Monday, 16 May 2016


Most people with high blood pressure have no signs or symptoms, even if blood pressure readings reach dangerously high levels.
A few people with high blood pressure may have headaches, shortness of breath or nosebleeds, but these signs and symptoms aren't specific and usually don't occur until high blood pressure has reached a severe or life-threatening stage.

When to see a doctor

You'll likely have your blood pressure taken as part of a routine doctor's appointment.
Ask your doctor for a blood pressure reading at least every two years starting at age 18. If you're age 40 or older, or you're age 18-39 with a high risk of high blood pressure, ask your doctor for a blood pressure reading every year. Blood pressure generally should be checked in both arms to determine if there is a difference. It's important to use an appropriate-sized arm cuff. Your doctor will likely recommend more frequent readings if you've already been diagnosed with high blood pressure or have other risk factors for cardiovascular disease. Children age 3 and older will usually have blood pressure measured as a part of their yearly checkups.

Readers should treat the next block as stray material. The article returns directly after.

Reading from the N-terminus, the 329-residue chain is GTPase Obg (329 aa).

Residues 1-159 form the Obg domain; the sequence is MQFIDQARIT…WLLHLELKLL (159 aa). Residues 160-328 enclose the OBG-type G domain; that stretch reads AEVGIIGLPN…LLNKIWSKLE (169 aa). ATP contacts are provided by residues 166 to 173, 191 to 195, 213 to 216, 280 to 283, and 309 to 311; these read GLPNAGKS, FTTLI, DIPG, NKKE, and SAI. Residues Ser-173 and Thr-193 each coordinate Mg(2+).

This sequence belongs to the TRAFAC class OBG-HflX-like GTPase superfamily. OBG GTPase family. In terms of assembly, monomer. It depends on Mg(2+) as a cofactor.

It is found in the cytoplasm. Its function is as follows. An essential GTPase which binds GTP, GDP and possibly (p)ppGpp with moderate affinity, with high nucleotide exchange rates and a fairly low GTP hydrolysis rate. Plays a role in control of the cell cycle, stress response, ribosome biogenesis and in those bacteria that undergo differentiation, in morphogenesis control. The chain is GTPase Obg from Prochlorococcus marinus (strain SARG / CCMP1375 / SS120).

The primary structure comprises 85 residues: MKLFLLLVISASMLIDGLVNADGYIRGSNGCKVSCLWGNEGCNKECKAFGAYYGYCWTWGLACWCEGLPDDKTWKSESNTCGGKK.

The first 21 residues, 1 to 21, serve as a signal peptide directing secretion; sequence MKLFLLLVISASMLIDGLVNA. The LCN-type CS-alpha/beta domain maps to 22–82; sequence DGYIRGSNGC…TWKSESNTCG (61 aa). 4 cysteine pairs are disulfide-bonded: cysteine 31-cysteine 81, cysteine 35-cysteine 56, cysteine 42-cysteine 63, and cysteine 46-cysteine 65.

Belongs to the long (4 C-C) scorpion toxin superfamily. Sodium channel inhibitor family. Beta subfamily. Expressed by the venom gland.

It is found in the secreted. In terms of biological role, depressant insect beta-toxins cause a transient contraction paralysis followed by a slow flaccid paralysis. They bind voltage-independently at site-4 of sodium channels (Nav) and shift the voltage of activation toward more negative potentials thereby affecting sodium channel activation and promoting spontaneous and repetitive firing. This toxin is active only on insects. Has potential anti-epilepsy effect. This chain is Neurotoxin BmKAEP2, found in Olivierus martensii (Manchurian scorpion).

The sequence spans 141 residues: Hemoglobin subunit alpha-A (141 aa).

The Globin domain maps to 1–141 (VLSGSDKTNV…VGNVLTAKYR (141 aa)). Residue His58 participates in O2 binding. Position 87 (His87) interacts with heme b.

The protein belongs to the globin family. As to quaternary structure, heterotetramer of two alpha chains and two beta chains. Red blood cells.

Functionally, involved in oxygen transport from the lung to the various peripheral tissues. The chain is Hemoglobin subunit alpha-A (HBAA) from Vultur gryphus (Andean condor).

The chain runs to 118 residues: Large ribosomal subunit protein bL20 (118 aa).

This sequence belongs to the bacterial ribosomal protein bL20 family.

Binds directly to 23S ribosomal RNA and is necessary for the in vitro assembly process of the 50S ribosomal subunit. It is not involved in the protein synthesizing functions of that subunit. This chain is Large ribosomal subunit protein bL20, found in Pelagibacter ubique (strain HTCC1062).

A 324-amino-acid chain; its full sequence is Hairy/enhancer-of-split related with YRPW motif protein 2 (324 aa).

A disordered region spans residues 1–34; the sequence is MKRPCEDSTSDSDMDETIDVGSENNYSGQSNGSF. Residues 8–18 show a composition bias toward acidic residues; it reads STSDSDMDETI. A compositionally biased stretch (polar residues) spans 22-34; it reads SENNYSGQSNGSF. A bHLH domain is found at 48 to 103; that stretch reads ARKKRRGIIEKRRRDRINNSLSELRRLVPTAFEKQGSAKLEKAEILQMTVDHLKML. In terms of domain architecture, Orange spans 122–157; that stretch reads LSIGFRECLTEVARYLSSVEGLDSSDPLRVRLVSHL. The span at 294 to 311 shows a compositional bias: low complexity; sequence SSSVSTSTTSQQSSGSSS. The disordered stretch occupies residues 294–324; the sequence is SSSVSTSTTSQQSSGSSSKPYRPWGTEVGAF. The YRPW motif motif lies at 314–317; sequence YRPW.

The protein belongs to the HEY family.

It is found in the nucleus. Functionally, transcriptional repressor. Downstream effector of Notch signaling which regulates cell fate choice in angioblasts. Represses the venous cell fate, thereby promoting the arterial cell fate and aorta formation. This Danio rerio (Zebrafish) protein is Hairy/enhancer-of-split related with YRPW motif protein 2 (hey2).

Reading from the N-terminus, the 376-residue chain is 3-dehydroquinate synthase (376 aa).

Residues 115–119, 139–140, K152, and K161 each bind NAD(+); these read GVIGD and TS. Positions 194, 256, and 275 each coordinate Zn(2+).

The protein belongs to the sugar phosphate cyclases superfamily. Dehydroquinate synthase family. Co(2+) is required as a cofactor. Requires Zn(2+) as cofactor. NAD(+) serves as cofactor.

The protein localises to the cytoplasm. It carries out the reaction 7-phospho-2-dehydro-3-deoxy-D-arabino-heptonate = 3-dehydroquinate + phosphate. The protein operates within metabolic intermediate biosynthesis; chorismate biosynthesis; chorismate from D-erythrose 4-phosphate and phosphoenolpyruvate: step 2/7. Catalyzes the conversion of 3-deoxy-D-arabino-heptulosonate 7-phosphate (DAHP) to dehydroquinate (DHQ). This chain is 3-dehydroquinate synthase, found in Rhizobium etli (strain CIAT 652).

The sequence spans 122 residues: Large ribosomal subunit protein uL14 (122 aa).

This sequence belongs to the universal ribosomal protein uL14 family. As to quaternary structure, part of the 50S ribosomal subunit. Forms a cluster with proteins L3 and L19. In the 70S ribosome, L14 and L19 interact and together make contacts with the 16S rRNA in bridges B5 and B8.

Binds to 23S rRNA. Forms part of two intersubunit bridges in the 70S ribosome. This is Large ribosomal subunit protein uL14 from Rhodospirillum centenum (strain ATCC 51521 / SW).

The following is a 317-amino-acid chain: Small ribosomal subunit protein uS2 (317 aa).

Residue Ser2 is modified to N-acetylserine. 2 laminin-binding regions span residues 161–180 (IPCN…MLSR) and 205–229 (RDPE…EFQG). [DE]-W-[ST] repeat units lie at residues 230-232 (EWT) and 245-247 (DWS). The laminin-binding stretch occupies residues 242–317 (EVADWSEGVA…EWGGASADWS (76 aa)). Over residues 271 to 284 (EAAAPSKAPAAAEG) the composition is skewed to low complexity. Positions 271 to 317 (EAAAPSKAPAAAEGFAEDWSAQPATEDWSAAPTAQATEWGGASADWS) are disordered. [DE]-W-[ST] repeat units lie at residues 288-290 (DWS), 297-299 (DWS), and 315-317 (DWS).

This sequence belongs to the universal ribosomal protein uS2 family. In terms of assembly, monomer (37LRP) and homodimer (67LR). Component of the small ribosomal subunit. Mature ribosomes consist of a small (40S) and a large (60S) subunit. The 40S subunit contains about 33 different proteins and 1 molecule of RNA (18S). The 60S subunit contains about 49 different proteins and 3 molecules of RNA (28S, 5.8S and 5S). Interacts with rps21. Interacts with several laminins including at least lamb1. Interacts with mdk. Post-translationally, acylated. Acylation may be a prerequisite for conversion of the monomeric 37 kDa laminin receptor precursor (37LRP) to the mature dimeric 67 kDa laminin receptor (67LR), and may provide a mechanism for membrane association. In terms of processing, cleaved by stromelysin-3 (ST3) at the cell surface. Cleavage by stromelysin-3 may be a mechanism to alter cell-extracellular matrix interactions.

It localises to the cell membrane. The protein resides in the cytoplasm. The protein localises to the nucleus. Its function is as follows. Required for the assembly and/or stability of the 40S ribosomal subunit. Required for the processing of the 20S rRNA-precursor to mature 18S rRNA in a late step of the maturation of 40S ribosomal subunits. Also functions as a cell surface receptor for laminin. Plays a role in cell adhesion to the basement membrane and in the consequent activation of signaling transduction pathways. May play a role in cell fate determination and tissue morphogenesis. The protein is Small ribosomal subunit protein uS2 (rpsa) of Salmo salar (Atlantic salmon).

If you don't regularly see your doctor, you may be able to get a free blood pressure screening at a health resource fair or other locations in your community. You can also find machines in some stores that will measure your blood pressure for free.
Public blood pressure machines, such as those found in pharmacies, may provide helpful information about your blood pressure, but they may have some limitations. The accuracy of these machines depends on several factors, such as a correct cuff size and proper use of the machines. Ask your doctor for advice on using public blood pressure machines.

Friday, 8 January 2016

Coartem(reg) (artemether-lumefantrine) most effective malaria treatment in areas of high resistance to conventional anti-malarials